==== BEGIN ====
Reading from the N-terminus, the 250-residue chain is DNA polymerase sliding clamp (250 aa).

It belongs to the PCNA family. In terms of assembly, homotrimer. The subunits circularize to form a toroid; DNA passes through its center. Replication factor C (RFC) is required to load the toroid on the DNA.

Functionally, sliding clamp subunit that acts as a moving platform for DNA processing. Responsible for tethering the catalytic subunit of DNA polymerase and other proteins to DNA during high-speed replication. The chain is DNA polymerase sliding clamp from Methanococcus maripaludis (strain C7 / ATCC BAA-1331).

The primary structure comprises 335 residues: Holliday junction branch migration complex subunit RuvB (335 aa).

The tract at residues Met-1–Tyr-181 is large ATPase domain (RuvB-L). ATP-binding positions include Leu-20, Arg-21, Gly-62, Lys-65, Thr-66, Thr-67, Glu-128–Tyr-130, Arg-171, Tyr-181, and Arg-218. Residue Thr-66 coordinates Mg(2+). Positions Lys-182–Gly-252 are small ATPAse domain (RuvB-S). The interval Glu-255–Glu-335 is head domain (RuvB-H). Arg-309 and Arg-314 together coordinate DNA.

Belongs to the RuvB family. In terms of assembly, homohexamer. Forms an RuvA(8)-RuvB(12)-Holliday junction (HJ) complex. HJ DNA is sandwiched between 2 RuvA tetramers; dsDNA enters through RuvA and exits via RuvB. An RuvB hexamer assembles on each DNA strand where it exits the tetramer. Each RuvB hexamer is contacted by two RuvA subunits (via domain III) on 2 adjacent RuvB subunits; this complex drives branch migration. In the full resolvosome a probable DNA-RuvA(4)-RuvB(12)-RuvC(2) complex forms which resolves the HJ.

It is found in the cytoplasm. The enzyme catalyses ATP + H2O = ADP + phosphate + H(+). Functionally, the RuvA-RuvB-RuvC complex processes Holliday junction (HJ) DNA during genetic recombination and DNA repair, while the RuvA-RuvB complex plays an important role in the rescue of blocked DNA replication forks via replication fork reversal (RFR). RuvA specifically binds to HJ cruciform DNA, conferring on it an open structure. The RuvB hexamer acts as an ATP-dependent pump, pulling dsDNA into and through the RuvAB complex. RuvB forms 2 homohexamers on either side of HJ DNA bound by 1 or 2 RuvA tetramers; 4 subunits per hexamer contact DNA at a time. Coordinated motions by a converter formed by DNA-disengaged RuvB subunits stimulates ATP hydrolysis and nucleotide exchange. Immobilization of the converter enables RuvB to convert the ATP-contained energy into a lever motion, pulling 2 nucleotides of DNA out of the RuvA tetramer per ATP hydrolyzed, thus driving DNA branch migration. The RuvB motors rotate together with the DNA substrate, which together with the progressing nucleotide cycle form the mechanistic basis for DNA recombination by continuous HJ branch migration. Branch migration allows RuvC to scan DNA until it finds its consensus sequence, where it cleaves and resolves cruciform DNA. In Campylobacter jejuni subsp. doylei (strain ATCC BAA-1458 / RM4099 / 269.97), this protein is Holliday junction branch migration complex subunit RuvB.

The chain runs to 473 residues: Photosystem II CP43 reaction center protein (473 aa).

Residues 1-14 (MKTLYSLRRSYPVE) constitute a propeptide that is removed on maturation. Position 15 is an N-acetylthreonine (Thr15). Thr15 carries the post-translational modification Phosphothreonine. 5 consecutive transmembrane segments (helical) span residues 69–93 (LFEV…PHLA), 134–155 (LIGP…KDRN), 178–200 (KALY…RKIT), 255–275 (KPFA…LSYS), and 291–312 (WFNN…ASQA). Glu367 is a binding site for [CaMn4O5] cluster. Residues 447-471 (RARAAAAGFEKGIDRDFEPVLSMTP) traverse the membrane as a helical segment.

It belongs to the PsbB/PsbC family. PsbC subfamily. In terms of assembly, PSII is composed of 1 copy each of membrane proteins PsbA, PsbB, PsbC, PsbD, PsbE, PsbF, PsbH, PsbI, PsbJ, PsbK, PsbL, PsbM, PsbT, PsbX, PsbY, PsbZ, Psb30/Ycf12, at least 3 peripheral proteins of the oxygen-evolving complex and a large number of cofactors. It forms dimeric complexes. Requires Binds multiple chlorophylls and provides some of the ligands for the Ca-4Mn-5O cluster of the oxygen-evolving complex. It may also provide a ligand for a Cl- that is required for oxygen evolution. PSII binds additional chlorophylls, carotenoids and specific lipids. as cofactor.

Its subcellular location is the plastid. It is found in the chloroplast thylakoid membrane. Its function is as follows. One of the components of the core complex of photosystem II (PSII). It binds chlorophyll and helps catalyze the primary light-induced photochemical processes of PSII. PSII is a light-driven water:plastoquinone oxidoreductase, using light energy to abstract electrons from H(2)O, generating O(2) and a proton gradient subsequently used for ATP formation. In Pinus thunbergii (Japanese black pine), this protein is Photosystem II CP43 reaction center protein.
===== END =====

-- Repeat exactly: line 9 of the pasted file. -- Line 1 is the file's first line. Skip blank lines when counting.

Residues 1-14 (MKTLYSLRRSYPVE) constitute a propeptide that is removed on maturation. Position 15 is an N-acetylthreonine (Thr15). Thr15 carries the post-translational modification Phosphothreonine. 5 consecutive transmembrane segments (helical) span residues 69–93 (LFEV…PHLA), 134–155 (LIGP…KDRN), 178–200 (KALY…RKIT), 255–275 (KPFA…LSYS), and 291–312 (WFNN…ASQA). Glu367 is a binding site for [CaMn4O5] cluster. Residues 447-471 (RARAAAAGFEKGIDRDFEPVLSMTP) traverse the membrane as a helical segment.